January 7, 2012 |
"House of Lies," which premieres Sunday, is a new series from Showtime about management consultants. The job is described as impossible to describe, but the general idea is that they're con artists who make troubled corporations dependent on their own company's advice. As legend-in-his-field Marty Kaan (Don Cheadle) puts it, the goal is to "make them think they can't live without us .... while we infect the host and bleed them dry. " Among other things, the show — based on a memoir by Marty Kihn, once head writer for VH1's "Pop-Up Videos" — seems to me a product of the knowledge that "Californication" can't last forever, and that it would be good for the network to have another male-targeted sex fantasy on hand when it goes.
March 24, 2011 |
Netflix Inc. is increasingly feeling the sharp elbows of Hollywood. Already frozen out by HBO, the nation's largest premium cable channel, Netflix discovered this week that it soon would lose content from another premium service that until now had been an ally. Showtime Networks said Tuesday that when its existing agreement with Netflix expires this summer, it would no longer make episodes of its first-run series, including "Dexter" and "Californication," available to Netflix's online streaming service.
February 10, 2011 |
The producer had just sent the e-mail to Rob Lowe and was a little nervous. "Look, we wrote this crazy thing, I totally understand if you don't want to do it," he wrote the actor. Michael Schur and the writers of "Parks and Recreation" had come up with a promotional bit for the NBC comedy, on which Lowe is now a series regular. The script called for the 46-year-old actor to be a full-on diva; he'd arrive on set and, after being told that "Parks" had actually been on hiatus, would then launch into an expletive-filled rant about how his handsome face needed to be on television.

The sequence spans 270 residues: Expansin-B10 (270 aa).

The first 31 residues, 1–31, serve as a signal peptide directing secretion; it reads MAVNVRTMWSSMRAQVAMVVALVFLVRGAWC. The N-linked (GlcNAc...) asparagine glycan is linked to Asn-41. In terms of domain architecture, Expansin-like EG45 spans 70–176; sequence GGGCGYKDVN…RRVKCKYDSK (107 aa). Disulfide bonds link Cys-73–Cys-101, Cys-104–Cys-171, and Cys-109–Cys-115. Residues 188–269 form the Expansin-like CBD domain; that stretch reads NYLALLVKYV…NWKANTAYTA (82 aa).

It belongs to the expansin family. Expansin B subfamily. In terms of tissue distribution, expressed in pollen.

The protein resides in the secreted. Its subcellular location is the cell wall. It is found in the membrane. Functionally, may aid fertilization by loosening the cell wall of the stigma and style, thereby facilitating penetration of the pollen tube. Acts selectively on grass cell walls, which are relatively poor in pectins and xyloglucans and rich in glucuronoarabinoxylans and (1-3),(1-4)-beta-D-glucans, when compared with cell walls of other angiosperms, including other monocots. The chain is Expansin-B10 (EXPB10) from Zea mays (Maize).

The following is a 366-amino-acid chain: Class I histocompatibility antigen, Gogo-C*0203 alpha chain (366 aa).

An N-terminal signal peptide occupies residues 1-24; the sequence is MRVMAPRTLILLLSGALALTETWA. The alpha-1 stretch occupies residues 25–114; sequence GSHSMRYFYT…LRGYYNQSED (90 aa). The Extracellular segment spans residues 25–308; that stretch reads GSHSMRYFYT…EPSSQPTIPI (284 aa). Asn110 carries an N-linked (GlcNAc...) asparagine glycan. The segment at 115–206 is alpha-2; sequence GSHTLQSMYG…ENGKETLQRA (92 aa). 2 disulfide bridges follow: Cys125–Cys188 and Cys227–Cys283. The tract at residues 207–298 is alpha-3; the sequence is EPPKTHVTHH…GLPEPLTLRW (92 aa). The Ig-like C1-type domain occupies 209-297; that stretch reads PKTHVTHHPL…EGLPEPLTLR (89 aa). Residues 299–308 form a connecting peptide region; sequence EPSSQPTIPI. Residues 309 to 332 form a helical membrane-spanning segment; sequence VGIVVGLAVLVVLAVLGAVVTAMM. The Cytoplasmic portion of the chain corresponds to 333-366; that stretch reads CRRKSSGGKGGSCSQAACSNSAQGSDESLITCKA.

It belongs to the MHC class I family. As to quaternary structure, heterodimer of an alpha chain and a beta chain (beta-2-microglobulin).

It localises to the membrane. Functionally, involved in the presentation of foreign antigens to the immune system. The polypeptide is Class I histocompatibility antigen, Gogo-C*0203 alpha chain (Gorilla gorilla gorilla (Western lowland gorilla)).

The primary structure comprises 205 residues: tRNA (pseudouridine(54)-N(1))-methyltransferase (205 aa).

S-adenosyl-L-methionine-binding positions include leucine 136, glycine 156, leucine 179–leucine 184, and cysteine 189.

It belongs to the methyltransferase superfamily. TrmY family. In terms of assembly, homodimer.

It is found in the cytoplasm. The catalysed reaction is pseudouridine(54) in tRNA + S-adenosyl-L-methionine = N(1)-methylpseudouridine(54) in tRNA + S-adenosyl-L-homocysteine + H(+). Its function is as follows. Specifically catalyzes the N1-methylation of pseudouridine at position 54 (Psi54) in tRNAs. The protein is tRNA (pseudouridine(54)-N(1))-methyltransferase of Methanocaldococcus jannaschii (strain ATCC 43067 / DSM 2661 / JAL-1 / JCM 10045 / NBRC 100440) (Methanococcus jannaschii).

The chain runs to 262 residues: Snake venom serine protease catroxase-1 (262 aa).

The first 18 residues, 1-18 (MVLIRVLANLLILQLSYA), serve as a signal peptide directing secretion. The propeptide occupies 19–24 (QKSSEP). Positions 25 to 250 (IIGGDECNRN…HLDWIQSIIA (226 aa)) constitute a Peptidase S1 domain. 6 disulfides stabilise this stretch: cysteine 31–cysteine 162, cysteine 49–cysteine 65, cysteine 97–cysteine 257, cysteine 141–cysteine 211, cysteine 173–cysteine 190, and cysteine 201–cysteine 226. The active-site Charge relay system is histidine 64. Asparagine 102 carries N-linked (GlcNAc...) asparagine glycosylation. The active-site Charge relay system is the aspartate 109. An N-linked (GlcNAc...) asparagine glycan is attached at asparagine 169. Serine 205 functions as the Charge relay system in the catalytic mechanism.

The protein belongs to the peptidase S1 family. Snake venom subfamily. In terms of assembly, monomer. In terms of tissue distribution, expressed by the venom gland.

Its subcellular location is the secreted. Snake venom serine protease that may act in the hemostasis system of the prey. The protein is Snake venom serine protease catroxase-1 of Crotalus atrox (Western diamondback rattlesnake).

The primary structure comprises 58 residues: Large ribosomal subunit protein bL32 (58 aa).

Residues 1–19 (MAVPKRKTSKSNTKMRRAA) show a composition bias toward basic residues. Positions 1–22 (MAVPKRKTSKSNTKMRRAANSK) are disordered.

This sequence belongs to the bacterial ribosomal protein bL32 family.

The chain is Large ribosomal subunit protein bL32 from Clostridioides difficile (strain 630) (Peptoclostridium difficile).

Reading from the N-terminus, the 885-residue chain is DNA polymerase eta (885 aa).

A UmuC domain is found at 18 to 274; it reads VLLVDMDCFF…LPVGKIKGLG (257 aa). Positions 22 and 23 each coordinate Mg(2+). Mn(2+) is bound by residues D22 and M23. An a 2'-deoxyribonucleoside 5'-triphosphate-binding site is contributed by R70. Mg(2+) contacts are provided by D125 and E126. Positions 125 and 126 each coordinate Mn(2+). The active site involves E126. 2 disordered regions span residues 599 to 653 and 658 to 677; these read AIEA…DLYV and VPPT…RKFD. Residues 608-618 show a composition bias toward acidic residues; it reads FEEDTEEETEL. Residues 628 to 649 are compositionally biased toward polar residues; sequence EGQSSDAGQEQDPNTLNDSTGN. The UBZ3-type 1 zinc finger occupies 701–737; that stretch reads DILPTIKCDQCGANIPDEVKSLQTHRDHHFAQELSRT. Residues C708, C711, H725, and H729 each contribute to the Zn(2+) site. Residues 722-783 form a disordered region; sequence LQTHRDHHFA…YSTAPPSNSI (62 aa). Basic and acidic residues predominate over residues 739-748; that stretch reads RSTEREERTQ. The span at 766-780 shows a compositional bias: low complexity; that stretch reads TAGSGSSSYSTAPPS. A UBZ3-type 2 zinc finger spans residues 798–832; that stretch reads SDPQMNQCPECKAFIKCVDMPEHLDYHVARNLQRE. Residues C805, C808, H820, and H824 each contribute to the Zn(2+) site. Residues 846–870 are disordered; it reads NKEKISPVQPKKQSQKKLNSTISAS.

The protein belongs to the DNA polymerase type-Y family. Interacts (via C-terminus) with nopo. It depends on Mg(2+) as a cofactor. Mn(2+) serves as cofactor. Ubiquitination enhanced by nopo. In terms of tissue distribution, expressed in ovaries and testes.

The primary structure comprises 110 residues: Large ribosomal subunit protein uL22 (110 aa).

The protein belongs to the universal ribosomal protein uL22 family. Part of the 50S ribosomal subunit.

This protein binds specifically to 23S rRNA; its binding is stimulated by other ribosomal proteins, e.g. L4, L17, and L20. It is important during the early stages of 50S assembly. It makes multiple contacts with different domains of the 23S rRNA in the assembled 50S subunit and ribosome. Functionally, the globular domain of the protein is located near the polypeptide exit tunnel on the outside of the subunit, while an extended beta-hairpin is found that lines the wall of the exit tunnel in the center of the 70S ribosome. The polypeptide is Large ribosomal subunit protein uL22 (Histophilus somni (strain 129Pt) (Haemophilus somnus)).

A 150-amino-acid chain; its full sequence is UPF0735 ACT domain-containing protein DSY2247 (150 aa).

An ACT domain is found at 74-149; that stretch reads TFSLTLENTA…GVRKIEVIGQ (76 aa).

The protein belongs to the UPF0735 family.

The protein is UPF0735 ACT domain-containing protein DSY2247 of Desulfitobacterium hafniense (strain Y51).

January 11, 2011
'It may have divided the critics, but in the ratings "Shameless" scored another win for Showtime's programming strategy of banking on antihero star vehicles. The drama, an Americanized version of a British series, stars William H. Macy as an abusive, substance-abusing father. It delivered 982,000 total viewers, according to the Nielsen Co. ? the pay-cable network's biggest drama premiere in seven years, since "Dead Like Me" scored 1.1 million. The show divided reviewers, with Los Angeles Times critic Mary McNamara finding it gritty and preachy, "never a good combination.
December 12, 2010 |
When Edie Falco won an Emmy for outstanding actress in a comedy for her role in "Nurse Jackie" earlier this year, she looked not only surprised, but also surprisingly irritated. Holding the statue at arms length, she said "Oh, this is just the most ridiculous thing that has ever, ever happened in the history of this lovely awards show. Thank you so much. I'm not funny. " Now, many awards winners make obligatory murmurs of self-deprecation, but Falco didn't sound humble so much as exasperated, as if the television academy had missed the point of her Jackie Peyton.
November 7, 2009 |
Here are the ups and downs of being a teenage actress on a television show with strong adult themes: Your training at a prestigious ballet school has to be dropped, bad. But you get to spend your summers on the beach in California, good. You get to kiss the boy you've had a crush on because it gets written into the script, good. But this is your first kiss -- like, ever -- and so your first kiss will take place on camera, beneath a boom microphone and in front of the crew . . . along with your mom. Bad. You're on TV, cool.